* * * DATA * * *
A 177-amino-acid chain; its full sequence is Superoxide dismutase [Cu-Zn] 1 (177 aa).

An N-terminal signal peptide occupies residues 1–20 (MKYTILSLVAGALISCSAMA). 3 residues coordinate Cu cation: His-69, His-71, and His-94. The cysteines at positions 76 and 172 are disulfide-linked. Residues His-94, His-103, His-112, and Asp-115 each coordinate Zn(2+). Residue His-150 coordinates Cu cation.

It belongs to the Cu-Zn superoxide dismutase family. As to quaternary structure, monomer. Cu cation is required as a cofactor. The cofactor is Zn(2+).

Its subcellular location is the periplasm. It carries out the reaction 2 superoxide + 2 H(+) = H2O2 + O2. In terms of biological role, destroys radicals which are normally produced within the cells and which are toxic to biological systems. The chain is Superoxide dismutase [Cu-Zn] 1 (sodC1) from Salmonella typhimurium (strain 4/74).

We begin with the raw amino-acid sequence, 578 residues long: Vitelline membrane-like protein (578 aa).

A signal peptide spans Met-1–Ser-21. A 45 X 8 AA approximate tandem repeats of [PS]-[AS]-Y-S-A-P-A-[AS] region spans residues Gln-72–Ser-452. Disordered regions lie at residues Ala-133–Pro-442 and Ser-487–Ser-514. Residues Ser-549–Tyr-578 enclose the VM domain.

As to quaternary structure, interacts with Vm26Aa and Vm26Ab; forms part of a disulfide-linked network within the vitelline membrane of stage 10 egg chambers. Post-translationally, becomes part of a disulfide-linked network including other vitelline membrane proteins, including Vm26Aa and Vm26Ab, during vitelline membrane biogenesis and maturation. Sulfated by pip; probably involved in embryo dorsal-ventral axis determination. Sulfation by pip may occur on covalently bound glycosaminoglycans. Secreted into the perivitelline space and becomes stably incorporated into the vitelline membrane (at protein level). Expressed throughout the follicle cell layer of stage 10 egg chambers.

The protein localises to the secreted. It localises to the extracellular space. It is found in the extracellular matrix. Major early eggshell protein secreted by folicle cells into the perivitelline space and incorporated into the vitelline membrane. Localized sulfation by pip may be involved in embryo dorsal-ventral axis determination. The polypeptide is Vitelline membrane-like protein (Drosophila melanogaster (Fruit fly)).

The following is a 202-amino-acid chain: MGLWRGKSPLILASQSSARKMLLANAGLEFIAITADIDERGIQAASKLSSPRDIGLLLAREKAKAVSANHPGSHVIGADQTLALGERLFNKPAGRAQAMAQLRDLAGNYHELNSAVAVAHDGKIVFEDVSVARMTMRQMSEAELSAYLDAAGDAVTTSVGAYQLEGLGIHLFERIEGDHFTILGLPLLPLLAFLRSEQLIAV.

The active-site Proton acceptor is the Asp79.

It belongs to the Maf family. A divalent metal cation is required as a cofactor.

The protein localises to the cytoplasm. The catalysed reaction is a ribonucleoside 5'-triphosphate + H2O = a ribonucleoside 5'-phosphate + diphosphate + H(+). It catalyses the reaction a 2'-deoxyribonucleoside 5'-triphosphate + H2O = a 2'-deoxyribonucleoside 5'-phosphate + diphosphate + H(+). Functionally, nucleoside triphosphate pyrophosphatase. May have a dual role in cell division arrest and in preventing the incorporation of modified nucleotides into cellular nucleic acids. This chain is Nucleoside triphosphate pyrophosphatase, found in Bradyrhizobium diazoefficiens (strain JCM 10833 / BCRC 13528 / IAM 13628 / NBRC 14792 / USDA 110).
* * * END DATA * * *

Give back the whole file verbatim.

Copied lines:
A 177-amino-acid chain; its full sequence is Superoxide dismutase [Cu-Zn] 1 (177 aa).

An N-terminal signal peptide occupies residues 1–20 (MKYTILSLVAGALISCSAMA). 3 residues coordinate Cu cation: His-69, His-71, and His-94. The cysteines at positions 76 and 172 are disulfide-linked. Residues His-94, His-103, His-112, and Asp-115 each coordinate Zn(2+). Residue His-150 coordinates Cu cation.

It belongs to the Cu-Zn superoxide dismutase family. As to quaternary structure, monomer. Cu cation is required as a cofactor. The cofactor is Zn(2+).

Its subcellular location is the periplasm. It carries out the reaction 2 superoxide + 2 H(+) = H2O2 + O2. In terms of biological role, destroys radicals which are normally produced within the cells and which are toxic to biological systems. The chain is Superoxide dismutase [Cu-Zn] 1 (sodC1) from Salmonella typhimurium (strain 4/74).

We begin with the raw amino-acid sequence, 578 residues long: Vitelline membrane-like protein (578 aa).

A signal peptide spans Met-1–Ser-21. A 45 X 8 AA approximate tandem repeats of [PS]-[AS]-Y-S-A-P-A-[AS] region spans residues Gln-72–Ser-452. Disordered regions lie at residues Ala-133–Pro-442 and Ser-487–Ser-514. Residues Ser-549–Tyr-578 enclose the VM domain.

As to quaternary structure, interacts with Vm26Aa and Vm26Ab; forms part of a disulfide-linked network within the vitelline membrane of stage 10 egg chambers. Post-translationally, becomes part of a disulfide-linked network including other vitelline membrane proteins, including Vm26Aa and Vm26Ab, during vitelline membrane biogenesis and maturation. Sulfated by pip; probably involved in embryo dorsal-ventral axis determination. Sulfation by pip may occur on covalently bound glycosaminoglycans. Secreted into the perivitelline space and becomes stably incorporated into the vitelline membrane (at protein level). Expressed throughout the follicle cell layer of stage 10 egg chambers.

The protein localises to the secreted. It localises to the extracellular space. It is found in the extracellular matrix. Major early eggshell protein secreted by folicle cells into the perivitelline space and incorporated into the vitelline membrane. Localized sulfation by pip may be involved in embryo dorsal-ventral axis determination. The polypeptide is Vitelline membrane-like protein (Drosophila melanogaster (Fruit fly)).

The following is a 202-amino-acid chain: MGLWRGKSPLILASQSSARKMLLANAGLEFIAITADIDERGIQAASKLSSPRDIGLLLAREKAKAVSANHPGSHVIGADQTLALGERLFNKPAGRAQAMAQLRDLAGNYHELNSAVAVAHDGKIVFEDVSVARMTMRQMSEAELSAYLDAAGDAVTTSVGAYQLEGLGIHLFERIEGDHFTILGLPLLPLLAFLRSEQLIAV.

The active-site Proton acceptor is the Asp79.

It belongs to the Maf family. A divalent metal cation is required as a cofactor.

The protein localises to the cytoplasm. The catalysed reaction is a ribonucleoside 5'-triphosphate + H2O = a ribonucleoside 5'-phosphate + diphosphate + H(+). It catalyses the reaction a 2'-deoxyribonucleoside 5'-triphosphate + H2O = a 2'-deoxyribonucleoside 5'-phosphate + diphosphate + H(+). Functionally, nucleoside triphosphate pyrophosphatase. May have a dual role in cell division arrest and in preventing the incorporation of modified nucleotides into cellular nucleic acids. This chain is Nucleoside triphosphate pyrophosphatase, found in Bradyrhizobium diazoefficiens (strain JCM 10833 / BCRC 13528 / IAM 13628 / NBRC 14792 / USDA 110).